Deanna Kuhn asks to consider the questions we ask about how we teach in her article ‘Is direct instruction an Answer to the Right question?’. She argues that it is more important for us to look at what we teach than how we teach it. In debating against advocates for direct instruction, Kuhn indicates the importance of understanding the factors which motivate our students to be learners and to be clear on what skills/dispositions they will require: "the only defensible answer to the question of what we want schools to accomplish is that they should teach students to use their minds well, in school and beyond.” Kuhn indicates the role of motivation in determining what we might attempt to teach our students and the need for them to see the value in what they learn. More than just the acquisition of knowledge long term success in learning comes from the individuals efforts to attach meaning and value to what is learned. Kuhn proposes "that the most defensible educational goals are those that pertain to mental self-management—taking charge of one’s own learning—and coming to value learning and knowing and one’s self as learner and knower.”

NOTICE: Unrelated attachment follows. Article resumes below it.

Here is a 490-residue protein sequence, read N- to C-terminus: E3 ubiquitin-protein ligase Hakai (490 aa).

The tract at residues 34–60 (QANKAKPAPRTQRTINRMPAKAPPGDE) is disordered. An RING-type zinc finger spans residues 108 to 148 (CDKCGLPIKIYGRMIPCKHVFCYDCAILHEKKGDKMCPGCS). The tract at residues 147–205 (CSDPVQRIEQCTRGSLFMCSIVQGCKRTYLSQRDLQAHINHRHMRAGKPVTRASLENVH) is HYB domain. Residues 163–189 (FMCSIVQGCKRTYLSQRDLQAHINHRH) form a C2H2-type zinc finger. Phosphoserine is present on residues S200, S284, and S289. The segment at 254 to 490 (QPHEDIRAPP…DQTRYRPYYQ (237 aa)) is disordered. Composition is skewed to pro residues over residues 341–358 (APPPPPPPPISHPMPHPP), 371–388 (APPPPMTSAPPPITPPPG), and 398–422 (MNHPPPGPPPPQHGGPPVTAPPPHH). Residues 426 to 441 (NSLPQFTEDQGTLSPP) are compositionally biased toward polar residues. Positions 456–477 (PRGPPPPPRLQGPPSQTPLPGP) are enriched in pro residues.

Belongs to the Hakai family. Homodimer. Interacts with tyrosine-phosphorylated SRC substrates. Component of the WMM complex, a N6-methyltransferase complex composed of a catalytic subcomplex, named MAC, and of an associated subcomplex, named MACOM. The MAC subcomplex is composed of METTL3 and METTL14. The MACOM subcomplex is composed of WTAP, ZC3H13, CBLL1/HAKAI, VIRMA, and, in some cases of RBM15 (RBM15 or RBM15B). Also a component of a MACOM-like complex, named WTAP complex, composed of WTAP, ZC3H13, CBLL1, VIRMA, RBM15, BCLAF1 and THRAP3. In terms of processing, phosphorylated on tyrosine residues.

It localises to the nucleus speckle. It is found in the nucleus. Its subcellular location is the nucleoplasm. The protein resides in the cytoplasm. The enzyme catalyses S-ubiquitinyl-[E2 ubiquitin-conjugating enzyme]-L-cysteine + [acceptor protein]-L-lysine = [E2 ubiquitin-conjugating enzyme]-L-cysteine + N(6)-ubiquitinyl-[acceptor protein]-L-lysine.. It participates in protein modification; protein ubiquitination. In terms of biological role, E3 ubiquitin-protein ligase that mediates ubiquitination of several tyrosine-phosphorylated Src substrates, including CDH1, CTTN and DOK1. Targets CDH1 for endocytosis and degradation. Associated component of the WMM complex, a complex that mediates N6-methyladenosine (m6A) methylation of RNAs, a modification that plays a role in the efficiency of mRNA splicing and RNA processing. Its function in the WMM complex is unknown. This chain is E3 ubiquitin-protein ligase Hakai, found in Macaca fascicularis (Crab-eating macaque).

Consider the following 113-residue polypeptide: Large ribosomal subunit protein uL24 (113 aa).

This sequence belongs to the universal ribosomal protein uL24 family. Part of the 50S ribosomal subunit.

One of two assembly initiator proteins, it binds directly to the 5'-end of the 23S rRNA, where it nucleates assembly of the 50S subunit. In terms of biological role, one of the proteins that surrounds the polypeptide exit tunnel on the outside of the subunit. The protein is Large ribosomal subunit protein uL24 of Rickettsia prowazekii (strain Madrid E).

In ‘Creating Cultures of Thinking’ Ron Ritchhart asks the question "What do you want the children we are teaching in our schools today to be like as adults?”. The common responses focus on dispositions and personal values which have little connection with basic skills or acquired knowledge. They are qualities of individuals who are confident in their capacity to learn and to grow, to interact with others positively and to communicate effectively. These are the so called soft-skills of the 21st Century, the ones which are difficult to assess.